CPA Applauds Bipartisan, Bicameral Bill to Impose Tariffs on Mexico Steel Imports

Steel pipes

Bill Would Address Mexico’s Blatant Violations of 2019 Steel Agreement

WASHINGTON — The Coalition for a Prosperous America (CPA) today applauded U.S. Senators Tom Cotton (R-AR) and Sherrod Brown (D-OH) for introducing the Stop Mexico’s Steel Surge Act, bipartisan, bicameral legislation to reinstate a 25 percent Section 232 steel tariffs on Mexico to address surging imports. Mexico continues to blatantly violate a 2019 joint agreement to lift steel tariffs in return for Mexico avoiding a surge of steel imports, including predatory pricing to drive US producers out of the domestic market. Despite efforts by United States Trade Representative (USTR) Katherine Tai to persuade Mexico to abide by the agreement, the White House has failed to take action.

Senators John Boozman (R-AR), Mike Braun (R-IN), Ted Budd (R-NC), Bob Casey (D-PA), Marco Rubio (R-FL), Rick Scott (R-FL), J.D. Vance (R-OH), and Elizabeth Warren (D-MA) are co-sponsors of the legislation. U.S. Representatives Rick Crawford (R-AR) and Frank Mrvan (D-IN) are introducing companion legislation in the House.

CPA member companies producing steel products have facilities at risk across Ohio, Pennsylvania, Kentucky, Georgia, Florida, Texas, Arizona and Illinois. These plants are often in poor and underserved communities that provide jobs paying wages at more than double the regional average. The continued surge of Mexican steel imports has already had a devastating impact on U.S. manufacturers and workers. The surge in imported Mexican steel conduit led directly to the closure of Zekelman Industries’ Long Beach mill, with the loss of 150 jobs. Wheatland Tube, a steel conduit manufacturer, announced it is closing its Long Beach, California factory and laying off 145 workers. The company cited surging Mexican steel conduit imports as the reason for the plant closure.

“Despite the best efforts of Ambassador Tai and others, it’s time for our lawmakers and the administration to take punitive action and address Mexico’s blatant disregard of the trade agreement,” stated Barry Zekelman, Executive Chairman and CEO, Zekelman Industries. “The damage that’s been done to the industry and our company during the past five years is truly significant, including a factory closure and significant job losses. Additionally, there’s been millions of dollars in lost tax revenue at both the state and national levels that could have been reinvested in our local communities and infrastructure.”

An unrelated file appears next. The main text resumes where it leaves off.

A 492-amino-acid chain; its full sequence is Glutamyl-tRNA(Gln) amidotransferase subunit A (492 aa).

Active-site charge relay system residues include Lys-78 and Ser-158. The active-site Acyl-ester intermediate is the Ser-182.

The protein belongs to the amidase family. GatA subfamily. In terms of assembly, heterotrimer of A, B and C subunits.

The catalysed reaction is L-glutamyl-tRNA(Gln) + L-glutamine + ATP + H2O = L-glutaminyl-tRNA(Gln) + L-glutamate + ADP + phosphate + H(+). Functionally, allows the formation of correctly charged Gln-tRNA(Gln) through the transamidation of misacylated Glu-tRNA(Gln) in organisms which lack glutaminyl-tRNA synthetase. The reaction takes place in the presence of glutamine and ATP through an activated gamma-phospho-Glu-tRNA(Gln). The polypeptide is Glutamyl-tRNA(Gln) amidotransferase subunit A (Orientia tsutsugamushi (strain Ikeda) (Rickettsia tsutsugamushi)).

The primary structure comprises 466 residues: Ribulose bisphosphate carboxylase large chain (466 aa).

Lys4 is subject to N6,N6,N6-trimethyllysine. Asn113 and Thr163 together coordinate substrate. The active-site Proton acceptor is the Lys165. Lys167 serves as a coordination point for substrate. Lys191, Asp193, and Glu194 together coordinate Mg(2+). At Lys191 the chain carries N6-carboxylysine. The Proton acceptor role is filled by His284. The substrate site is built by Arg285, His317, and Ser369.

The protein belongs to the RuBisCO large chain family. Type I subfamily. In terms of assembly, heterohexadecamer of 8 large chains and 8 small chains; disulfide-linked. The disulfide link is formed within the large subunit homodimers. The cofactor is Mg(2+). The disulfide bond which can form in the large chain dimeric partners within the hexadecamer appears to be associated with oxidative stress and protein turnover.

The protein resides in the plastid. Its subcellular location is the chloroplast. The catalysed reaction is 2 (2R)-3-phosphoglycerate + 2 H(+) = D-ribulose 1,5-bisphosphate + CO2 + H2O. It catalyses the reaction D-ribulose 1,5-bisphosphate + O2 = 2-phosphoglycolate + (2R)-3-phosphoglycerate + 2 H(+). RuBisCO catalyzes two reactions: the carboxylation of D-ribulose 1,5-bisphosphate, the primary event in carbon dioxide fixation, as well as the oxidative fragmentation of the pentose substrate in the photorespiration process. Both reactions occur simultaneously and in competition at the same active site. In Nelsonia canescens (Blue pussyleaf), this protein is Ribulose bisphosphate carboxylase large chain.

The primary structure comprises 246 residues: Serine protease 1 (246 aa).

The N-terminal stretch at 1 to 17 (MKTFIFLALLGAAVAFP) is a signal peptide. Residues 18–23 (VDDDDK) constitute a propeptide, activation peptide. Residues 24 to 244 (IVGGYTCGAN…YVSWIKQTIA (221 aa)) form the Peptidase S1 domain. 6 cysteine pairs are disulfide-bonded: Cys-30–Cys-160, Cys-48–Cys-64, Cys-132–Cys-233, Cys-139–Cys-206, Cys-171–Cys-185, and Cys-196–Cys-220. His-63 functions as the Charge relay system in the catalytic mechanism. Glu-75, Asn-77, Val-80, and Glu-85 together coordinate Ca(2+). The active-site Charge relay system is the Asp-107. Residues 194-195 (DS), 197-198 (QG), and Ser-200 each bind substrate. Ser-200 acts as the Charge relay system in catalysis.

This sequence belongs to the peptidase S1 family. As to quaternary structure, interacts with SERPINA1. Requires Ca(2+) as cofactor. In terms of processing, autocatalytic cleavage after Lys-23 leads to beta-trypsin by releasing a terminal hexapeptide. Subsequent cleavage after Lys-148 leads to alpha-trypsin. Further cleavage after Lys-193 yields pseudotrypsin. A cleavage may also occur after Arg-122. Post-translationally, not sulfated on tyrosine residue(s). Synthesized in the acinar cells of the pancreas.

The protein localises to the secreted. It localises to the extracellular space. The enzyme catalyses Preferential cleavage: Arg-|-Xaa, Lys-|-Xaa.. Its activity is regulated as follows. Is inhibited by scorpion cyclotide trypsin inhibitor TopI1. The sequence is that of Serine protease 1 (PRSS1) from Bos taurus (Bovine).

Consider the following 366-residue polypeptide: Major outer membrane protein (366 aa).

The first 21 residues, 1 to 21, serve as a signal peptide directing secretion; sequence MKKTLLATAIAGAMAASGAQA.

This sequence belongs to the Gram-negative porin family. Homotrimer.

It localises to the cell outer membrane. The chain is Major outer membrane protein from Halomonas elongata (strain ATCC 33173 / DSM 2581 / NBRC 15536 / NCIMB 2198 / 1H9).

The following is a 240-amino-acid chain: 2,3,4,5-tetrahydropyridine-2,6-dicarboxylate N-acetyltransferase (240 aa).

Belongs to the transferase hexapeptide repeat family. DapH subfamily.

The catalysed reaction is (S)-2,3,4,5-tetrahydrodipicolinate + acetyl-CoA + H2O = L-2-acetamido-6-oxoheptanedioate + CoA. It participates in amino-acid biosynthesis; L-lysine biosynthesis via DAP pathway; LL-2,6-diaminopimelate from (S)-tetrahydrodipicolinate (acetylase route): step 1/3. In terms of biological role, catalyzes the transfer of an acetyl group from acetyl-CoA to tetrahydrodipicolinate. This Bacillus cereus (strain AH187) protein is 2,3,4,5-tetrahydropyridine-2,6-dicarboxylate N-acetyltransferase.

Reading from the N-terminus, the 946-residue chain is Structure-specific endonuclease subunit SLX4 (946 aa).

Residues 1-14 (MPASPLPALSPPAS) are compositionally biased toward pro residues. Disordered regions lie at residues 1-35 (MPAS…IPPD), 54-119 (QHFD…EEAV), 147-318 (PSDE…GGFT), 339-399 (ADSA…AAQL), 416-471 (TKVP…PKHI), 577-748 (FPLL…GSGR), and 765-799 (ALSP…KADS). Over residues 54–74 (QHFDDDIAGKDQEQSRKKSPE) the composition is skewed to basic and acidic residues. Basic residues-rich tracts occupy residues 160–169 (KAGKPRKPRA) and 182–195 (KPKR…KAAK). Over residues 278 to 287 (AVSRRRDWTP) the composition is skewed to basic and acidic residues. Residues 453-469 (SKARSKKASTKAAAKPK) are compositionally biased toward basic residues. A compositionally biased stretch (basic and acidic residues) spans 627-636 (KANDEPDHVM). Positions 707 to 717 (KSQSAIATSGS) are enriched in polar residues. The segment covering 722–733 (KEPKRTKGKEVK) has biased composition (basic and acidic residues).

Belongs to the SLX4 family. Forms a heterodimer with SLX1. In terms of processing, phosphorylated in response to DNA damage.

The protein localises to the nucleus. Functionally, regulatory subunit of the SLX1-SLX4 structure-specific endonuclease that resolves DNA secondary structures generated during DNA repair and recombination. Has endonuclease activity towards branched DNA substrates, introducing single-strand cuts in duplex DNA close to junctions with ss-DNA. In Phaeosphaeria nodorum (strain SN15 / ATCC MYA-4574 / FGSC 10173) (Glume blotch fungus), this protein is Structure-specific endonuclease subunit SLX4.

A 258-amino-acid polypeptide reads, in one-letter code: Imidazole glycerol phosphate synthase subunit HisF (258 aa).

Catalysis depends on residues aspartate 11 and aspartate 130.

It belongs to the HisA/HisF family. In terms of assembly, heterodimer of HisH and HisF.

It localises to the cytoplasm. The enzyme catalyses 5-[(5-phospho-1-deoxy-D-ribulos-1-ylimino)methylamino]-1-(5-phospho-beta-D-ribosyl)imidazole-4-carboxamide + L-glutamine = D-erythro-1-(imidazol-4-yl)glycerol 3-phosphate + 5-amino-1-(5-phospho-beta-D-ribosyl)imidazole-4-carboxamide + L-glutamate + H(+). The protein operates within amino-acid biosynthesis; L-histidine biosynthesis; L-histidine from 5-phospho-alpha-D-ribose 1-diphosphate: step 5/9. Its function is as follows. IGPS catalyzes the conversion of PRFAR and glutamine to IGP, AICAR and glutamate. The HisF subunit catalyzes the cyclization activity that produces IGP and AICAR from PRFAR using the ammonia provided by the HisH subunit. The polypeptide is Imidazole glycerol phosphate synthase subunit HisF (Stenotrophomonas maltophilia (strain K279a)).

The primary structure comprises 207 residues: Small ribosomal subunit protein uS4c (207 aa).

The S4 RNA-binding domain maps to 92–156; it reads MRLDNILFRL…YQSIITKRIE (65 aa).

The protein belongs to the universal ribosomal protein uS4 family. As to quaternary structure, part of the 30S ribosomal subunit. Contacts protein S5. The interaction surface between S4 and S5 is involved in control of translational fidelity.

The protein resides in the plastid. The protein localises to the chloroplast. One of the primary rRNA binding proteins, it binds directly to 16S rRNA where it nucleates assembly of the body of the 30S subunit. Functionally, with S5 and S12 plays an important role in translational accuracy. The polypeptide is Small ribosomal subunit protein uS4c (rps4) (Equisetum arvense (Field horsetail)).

A recent analysis from CPA Chief Economist Jeff Ferry found that steel conduit imports from Mexico continue to surge far above the agreed limits in the 2019. Data on conduit imports across several different tariff codes show that after rising steadily in 2021, 2022, and 2023, Mexican conduit imports in the last two months of 2023, if annualized, were running at some 760% above the historic levels of 2015-2017. At those levels, and with prices deliberately set far below U.S. market prices, the imports threaten hundreds more jobs and hundreds of millions of dollars of U.S. revenue and investment across many states.

“We applaud Senators Cotton and Brown and Representatives Crawford and Mrvan for introducing this important legislation to fix Mexico’s continued blatant violation of the 2019 joint steel agreement,” said Michael Stumo, CEO of CPA. “We applaud Ambassador Tai and her team for working diligently to bring the Obrador administration to the table. However, the White House has refused efforts to actually enforce the existing 2019 agreement and protect American industry and American workers. There is no justification for having these types of agreements if the White House fails to take action when other countries breach them. Congress should immediately pass this bipartisan legislation to address the surge of Mexican steel imports and to protect American steel manufacturers, investment and workers.”


The Stop Mexico’s Steel Surge Act would:


  • Reinstate a 25 percent Section 232 tariffs on Mexican steel imports for no less than one year and empowers the president to impose quotas or tariff rate quotas on specific goods where there have been major surges.
  • The administration may only lift these tariffs once the Secretary of Commerce and U.S. Trade Representative certify that Mexico has adopted policies bringing it into compliance with the 2019 agreement and are confident that Mexico will maintain these policies.


Last year, CPA applauded USTR Katherine Tai for securing a commitment from Mexico’s Secretary of Economy Raquel Buenrostro to reinstate Mexico’s export monitoring regime. Export monitoring was previously used to ensure compliance with a 2019 joint agreement on steel and aluminum products in which the U.S. agreed to lift steel tariffs in return for Mexico avoiding a surge of steel imports. However, Mexico has continued to blatantly violate that joint agreement, which is why reinstating the export monitoring regime is critical.







CPA is the leading national, bipartisan organization exclusively representing domestic producers and workers across many industries and sectors of the U.S. economy.

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